It's been nearly half a century since the term "agony of defeat" joined the lexicon of American sports.
To this day, the phrase remains a broadcasting staple, whether it's coverage of the Olympics or any number of sports. A Google search for "agony of defeat" returns nearly 500,000 results.
With that in mind, we revisit the viral video that made an indelible mark on the sports world long before the era of social media -- the frightful ski jumping crash from the opening montage of "ABC's Wide World of Sports."
Fans of a certain age almost certainly remember the image of Slovenian athlete Vinko Bogataj wiping out on the takeoff ramp and hurtling toward a gallery of spectators. If you're too young to have seen it, here is a famed piece of sports history in 15 seconds:
Bogataj, then 22 years old and competing for Yugoslavia, suffered a concussion and a broken ankle in a terrifying tumble at the 1970 World Ski Flying Championships in Oberstdorf, West Germany. It wasn't long before ABC began using the clip of the crash to accompany the phrase "agony of defeat" in the "Wide World of Sports" introduction. With that, Bogataj became famous in the United States -- quite literally by accident.
ESPN.com recently caught up by phone with Bogataj, who only speaks a little English. His daughter Sandra translated the interview.
Bogataj remembers the crash well -- windy conditions on an icy ramp. The aftermath? Not so much.
"It was bad weather, and he had to wait around 20 minutes before he got permission to start," Sandra said. "He remembers that he couldn't see very good. The track was very bad, and just before he could jump, the snow or something grabbed his skis and he fell. From that moment, he doesn't remember anything."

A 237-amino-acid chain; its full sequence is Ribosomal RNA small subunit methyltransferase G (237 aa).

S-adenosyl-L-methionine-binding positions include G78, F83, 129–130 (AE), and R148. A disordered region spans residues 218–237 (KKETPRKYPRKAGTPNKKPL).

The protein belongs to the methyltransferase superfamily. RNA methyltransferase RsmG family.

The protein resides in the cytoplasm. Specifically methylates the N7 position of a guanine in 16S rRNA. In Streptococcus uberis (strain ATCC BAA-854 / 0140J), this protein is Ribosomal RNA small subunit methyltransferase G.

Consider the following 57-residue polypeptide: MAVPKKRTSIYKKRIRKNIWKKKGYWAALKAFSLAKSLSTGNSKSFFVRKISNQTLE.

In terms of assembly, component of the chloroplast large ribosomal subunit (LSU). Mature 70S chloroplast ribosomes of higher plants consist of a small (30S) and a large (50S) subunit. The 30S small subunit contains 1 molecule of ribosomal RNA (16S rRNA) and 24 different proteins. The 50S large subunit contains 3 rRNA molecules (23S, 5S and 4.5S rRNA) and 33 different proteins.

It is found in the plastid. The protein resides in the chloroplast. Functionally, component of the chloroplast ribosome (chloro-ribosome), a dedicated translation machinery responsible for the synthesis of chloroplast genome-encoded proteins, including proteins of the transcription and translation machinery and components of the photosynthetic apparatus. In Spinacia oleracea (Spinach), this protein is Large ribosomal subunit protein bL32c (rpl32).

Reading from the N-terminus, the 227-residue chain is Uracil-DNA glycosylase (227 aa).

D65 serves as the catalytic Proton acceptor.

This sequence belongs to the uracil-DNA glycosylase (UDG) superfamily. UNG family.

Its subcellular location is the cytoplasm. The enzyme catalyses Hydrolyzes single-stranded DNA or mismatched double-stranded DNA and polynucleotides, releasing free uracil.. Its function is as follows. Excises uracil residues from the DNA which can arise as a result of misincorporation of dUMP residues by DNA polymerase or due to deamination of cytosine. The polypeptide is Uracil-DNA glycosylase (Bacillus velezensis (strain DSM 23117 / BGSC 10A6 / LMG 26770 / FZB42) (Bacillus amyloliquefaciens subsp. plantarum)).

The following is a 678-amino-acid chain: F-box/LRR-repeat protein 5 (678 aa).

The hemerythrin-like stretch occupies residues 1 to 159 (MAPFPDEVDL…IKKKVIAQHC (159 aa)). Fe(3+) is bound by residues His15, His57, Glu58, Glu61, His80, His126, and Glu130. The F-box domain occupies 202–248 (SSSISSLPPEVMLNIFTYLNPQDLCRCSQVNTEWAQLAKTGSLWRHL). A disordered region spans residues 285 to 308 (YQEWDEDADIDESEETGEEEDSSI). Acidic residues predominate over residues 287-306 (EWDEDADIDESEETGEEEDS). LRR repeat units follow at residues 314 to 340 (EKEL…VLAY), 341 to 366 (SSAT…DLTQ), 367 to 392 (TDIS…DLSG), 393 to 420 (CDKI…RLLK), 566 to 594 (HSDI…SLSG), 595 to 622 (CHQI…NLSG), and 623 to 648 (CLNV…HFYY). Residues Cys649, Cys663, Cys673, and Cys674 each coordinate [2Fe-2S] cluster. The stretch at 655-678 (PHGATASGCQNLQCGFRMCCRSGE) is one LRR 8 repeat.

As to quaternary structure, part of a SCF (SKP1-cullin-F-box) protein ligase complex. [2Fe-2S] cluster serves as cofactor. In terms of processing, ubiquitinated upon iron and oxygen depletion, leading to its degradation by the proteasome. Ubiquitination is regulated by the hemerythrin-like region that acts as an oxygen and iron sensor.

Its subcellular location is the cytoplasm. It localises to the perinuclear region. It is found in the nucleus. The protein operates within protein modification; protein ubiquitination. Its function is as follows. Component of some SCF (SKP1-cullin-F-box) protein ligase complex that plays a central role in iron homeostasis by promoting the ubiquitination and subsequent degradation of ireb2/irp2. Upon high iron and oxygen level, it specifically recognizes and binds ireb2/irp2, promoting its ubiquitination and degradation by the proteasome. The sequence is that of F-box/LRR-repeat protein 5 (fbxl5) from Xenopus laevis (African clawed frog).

The fall occurred in March 1970, and Bogataj returned to training that June. "He's a fearless guy," Sandra said.
In the ensuing years, unbeknownst to him, the fall became an iconic image in America. "He didn't have a clue he was famous," Sandra said. That changed when ABC tracked him down in Slovenia and asked him to attend a ceremony in New York to celebrate the 20th anniversary of "Wide World of Sports" in 1981.
At the gala, Bogataj received the loudest ovation among a group that included some of the best-known athletes in the world. The moment became truly surreal for Bogataj when Muhammad Ali asked for his autograph. He later met Ali several more times and became friendly with the boxing legend.
"He didn't take [Ali] seriously that he wanted an autograph, because Muhammad Ali is a really famous guy," Sandra said. "That was a special moment. Then he realized that he must be famous."
Bogataj described his unlikely journey to fame in this 1997 video interview with "Wide World of Sports."
Now 68, Bogataj lives in Lesce, Slovenia, with wife Liliana. He's an award-winning artist, and his paintings have been exhibited in Europe and the United States. The Festival Bled 2016 is currently displaying his work at Bled Castle, an 11th-century tourist destination near his hometown.